The Tax Benefits of Donating Life Insurance Policies and Annuities

The Tax Benefits of Donating Life Insurance Policies and Annuities

There are over 86,000 registered charities in Canada so there are many opportunities for you to give back and benefit from tax relief at the same time, says Grant Diamond, a senior tax consultant with FBC, a tax advisory service with over 60 years of service to the farm community.

The donation of life insurance policies and annuities to registered charities is a great way to benefit a favourite charity and for the donor to receive a taxable benefit from insurance coverage that is no longer needed.

One caution, however, the federal government and CRA have become ever more vigilant in recent years in removing the registered status from organizations that they feel are merely posing as charities and not fulfilling the requirements of registration.

At one point in time, the donation of a life insurance policy qualified for a deduction in computing taxable income. Fifteen years ago, however, the government changed the Income Tax Act to provide relief in the form of a non-refundable tax credit.

To qualify for such relief, the life insurance policy must be absolutely assigned to the registered charity by making the charity the registered beneficiary of the policy. The donor cannot have any continuing advantage from the policy except for the allowed tax advantage.

The amount of the gift is determined by calculating the Fair Market Value of the policy considering cash surrender value, policy loans, and the state of health and life expectancy of the donor. Any accumulated dividends and interest that are also assigned to the charity add to the value of the donation. If loans against the policy are repaid by the donor after assignment these will also provide a tax credit, as will any premiums on the policy should the donor continue to pay them.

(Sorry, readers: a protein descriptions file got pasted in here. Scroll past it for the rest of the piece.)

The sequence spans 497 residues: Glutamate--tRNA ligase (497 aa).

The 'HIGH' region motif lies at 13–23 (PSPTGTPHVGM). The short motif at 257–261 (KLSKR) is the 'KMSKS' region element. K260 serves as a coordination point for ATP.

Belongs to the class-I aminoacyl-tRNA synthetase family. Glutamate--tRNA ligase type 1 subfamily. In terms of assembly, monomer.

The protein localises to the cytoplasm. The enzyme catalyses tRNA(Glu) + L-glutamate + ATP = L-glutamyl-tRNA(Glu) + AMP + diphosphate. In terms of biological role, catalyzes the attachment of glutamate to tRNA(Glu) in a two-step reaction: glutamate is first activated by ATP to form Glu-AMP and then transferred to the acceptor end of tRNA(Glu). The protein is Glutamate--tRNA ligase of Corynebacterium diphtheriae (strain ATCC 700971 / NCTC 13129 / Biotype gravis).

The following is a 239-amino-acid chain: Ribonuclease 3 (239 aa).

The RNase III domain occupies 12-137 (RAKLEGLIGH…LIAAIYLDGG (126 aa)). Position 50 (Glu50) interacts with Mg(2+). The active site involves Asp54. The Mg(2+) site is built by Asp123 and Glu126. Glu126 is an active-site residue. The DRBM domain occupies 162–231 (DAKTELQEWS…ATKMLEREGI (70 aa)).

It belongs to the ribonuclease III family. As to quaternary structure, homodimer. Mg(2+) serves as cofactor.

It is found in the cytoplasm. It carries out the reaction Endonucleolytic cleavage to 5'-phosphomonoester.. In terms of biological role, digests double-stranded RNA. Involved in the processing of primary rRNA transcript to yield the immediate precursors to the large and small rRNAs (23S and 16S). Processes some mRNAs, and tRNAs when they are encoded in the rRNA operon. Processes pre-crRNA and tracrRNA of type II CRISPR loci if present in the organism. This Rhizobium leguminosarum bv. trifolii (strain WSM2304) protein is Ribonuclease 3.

The tax treatment of charitable annuities in this very simplistic example is illustrated below.

For example, a $100,000 donation to a charity that provides the donor with annuity payments of $10,000 per year for eight years (assuming the donor lives for eight years) would be treated as follows:

The annuity payments amount to $80,000 ($10,000 per year x 8 years = $80,000) and the cost of such an annuity would be $50,000.

The tax treatment gives the donor a tax receipt of $50,000 for the year of the donation.

As the income is generated through the use of a prescribed annuity, the tax treatment of the annuity payments is a blend of principal and interest, a portion of which would be taxable in the hands of the donor over eight years.

We recommend that you take the time to consult with your financial or tax advisor on the best path for you before making a decision to donate to ensure you and the charity receive the most benefit.

Grant Diamond is a tax specialist with FBC, a firm dedicated to providing farmers and small business owners with expert tax services and advice for over 60 years. FBC has branches in BC, AB, SK, MB, ON and NS to serve its 50,000 Members. FBC also provides financial & estate planning. To learn more about FBC, visit If you have any questions regarding this article, email fbc @ or call toll-free 1-800-265-1002.

Accurate as of April 08, 2015

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